Spring 2014 Health Law Bulletin

Practice trends emerge following adoption of Mass. med-mal notice law

In July 2012, the Massachusetts Legislature passed a medical malpractice reform law designed to encourage pre-suit settlement talks. The law, among other requirements, mandates that a patient’s attorney provide notice to a healthcare provider, within 182 days prior to filing a lawsuit, of any alleged medical negligence, unless the claimant files a med-mal suit within six months of the statute of limitations expiring. Pamela S. Gilman discusses issues she and other attorneys at Barton Gilman have encountered since the pre-suit notice provision of the law (M.G.L. c. 231, § 60L) went into effect.

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HIPAA compliance update after the Omnibus Final Rule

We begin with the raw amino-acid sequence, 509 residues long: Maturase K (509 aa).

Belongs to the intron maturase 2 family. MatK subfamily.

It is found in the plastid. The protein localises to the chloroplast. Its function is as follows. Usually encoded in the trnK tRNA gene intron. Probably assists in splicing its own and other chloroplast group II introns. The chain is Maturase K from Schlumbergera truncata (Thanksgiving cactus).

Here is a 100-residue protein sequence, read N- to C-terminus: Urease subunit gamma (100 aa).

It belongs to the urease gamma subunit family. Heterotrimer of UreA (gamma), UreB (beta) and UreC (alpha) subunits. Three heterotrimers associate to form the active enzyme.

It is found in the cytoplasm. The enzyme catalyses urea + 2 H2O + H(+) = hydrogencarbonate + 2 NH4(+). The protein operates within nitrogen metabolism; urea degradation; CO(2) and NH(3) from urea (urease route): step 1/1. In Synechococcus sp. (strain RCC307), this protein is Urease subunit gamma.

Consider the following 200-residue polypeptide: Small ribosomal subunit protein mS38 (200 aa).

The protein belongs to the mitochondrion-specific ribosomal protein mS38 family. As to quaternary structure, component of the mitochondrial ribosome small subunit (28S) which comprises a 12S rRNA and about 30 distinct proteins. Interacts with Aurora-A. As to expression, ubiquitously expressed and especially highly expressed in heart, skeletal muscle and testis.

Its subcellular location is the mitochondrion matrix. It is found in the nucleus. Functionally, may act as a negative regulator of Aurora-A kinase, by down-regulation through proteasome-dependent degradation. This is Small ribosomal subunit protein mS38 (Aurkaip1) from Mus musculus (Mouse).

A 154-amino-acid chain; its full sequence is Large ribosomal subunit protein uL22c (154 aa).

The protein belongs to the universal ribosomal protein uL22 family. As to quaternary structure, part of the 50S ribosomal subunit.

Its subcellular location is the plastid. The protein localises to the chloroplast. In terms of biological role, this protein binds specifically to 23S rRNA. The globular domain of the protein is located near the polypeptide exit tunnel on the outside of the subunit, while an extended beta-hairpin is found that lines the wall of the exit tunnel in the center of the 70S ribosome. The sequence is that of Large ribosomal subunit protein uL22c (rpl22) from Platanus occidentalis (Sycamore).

Following adoption of the Omnibus Final Rule in 2013 that substantially altered rules on privacy, security, and breach notification and increased penalty amounts for violations under HIPAA, the U.S. Department of Health and Human Services recently released a new security risk assessment tool, and is scheduled to begin a new HIPAA audit program in the near future.

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Health care professionals must report opioid overdoses under new RI health regulation  

Under a new Rhode Island Department of Health regulation, health care professionals and hospitals must report opioid overdoses or suspected overdoses within 48 hours. Declaring opioid-related overdose deaths in the state a “public health epidemic,” the Department of Health said the new reporting requirement will help identify the risk factors for overdose, and identify individuals for substance abuse treatments.

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‘Over-disclosing’ expert witnesses in med-mal case can potentially lead to sanctions

Parties in medical malpractice lawsuits can be sanctioned for “over-disclosing” experts prior to trial, a Rhode Island Superior Court judge recently ruled.

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